Most Americans fighting pandemic with resilience, not loneliness

Social distancing during the Covid-19 pandemic has not led to an overall increase in loneliness among Americans as most of them felt more supported by others than before the pandemic, a new survey has revealed.

“Despite a small increase among some individuals, we found overall remarkable resilience in response to Covid-19,” said Angelina Sutin, associate professor of Behavioral Sciences and Social Medicine at Florida State University.

The nationwide study surveyed more than 2,000 people before and during the enactment of stay-at-home policies in response to the Covid-19 pandemic.

There has been a lot of worry that loneliness would increase dramatically because of the social distancing guidelines and restrictions.

“Contrary to this fear, we found that overall loneliness did not increase. Instead, people felt more supported by others than before the pandemic. Even while physically isolated, the feeling of increased social support and of being in this together may help limit increases in loneliness,” said Martina Luchetti, an assistant professor at the College of Medicine.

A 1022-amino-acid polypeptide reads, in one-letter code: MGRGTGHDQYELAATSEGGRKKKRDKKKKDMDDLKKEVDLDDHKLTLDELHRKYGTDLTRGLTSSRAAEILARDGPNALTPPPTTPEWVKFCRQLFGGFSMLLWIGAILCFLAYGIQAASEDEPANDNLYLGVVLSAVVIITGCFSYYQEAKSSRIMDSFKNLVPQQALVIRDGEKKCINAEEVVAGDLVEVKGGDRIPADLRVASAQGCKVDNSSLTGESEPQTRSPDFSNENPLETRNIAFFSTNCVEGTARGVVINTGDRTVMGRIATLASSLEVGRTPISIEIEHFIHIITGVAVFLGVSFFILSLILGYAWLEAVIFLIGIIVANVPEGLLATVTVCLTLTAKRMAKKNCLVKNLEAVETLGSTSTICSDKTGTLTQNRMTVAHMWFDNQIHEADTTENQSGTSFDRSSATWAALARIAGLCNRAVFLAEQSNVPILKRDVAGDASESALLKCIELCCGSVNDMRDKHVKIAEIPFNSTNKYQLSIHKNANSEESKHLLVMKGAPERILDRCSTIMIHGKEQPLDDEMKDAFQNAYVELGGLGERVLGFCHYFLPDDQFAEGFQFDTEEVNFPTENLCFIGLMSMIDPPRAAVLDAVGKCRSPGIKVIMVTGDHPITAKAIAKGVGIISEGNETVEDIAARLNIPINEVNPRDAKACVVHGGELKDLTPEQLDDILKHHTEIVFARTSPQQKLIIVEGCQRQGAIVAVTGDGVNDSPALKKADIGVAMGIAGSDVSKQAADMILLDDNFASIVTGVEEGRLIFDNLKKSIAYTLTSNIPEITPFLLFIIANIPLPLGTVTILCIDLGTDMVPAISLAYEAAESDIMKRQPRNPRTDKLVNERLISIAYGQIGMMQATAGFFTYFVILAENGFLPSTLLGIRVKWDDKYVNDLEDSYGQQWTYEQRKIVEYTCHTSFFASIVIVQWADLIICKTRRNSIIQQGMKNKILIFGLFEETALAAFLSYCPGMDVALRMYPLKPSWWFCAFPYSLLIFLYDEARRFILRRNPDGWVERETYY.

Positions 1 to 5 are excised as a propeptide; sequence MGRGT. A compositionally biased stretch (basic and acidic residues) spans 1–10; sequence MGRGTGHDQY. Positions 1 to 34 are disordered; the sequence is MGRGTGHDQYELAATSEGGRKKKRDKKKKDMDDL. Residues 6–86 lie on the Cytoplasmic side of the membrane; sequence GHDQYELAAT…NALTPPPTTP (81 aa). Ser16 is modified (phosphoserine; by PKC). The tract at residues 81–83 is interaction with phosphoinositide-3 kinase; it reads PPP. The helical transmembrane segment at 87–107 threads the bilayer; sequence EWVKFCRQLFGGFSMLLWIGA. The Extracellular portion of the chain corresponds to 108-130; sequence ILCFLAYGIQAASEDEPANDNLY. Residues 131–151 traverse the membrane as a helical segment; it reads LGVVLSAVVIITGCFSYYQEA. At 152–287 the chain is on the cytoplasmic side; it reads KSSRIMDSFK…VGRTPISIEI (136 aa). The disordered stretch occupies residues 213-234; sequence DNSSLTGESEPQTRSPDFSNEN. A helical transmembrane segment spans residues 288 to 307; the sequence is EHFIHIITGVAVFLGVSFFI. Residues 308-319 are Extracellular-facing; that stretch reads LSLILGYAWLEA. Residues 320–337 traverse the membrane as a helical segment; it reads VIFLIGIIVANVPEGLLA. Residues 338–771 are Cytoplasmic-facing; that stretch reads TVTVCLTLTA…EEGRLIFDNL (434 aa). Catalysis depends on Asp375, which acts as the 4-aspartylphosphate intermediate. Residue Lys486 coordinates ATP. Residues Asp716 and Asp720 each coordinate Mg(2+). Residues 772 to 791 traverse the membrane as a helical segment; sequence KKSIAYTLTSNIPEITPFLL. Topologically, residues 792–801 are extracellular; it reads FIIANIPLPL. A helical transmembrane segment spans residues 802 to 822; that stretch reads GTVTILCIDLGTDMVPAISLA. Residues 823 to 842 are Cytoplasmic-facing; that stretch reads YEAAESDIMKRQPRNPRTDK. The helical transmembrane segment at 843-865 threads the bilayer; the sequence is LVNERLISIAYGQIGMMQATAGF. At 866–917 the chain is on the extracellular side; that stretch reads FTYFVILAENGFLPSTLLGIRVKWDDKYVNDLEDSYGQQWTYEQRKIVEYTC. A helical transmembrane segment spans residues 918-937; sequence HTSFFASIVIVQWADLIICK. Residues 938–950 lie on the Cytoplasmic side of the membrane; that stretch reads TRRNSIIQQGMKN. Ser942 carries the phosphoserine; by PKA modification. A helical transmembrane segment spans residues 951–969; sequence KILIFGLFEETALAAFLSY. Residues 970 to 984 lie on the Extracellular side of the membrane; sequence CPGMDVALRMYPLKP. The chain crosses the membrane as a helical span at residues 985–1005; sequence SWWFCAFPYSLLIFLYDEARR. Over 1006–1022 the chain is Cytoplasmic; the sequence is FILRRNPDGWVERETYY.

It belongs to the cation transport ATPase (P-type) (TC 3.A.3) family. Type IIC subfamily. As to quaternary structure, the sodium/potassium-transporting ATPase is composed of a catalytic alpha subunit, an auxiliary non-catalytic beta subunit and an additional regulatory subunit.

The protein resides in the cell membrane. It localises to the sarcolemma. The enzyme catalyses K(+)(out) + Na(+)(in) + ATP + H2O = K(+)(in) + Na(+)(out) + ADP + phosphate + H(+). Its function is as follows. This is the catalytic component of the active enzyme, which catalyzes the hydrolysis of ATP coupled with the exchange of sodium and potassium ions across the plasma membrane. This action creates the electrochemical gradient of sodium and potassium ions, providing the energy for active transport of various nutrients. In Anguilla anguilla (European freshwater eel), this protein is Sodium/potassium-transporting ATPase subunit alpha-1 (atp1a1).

The paper is part of a larger study researchers are doing on Covid-19 to look at changes in mental health.

The study also looked for increased loneliness in specific at-risk groups, finding only modest evidence of a small increase in loneliness among older adults.

Older adults reported less loneliness overall compared to younger age groups, despite an increase in loneliness during the acute phase of the outbreak.

That increase in feelings of loneliness among older adults was temporary, leveling off after the issuance of stay-at-home orders.

Individuals living alone and those with at least one chronic condition reported feeling lonelier at the outset but did not increase in loneliness after social-distancing measures were implemented.

Loneliness already was a known health risk before the pandemic, and it has been linked to increased risks of morbidity and mortality.

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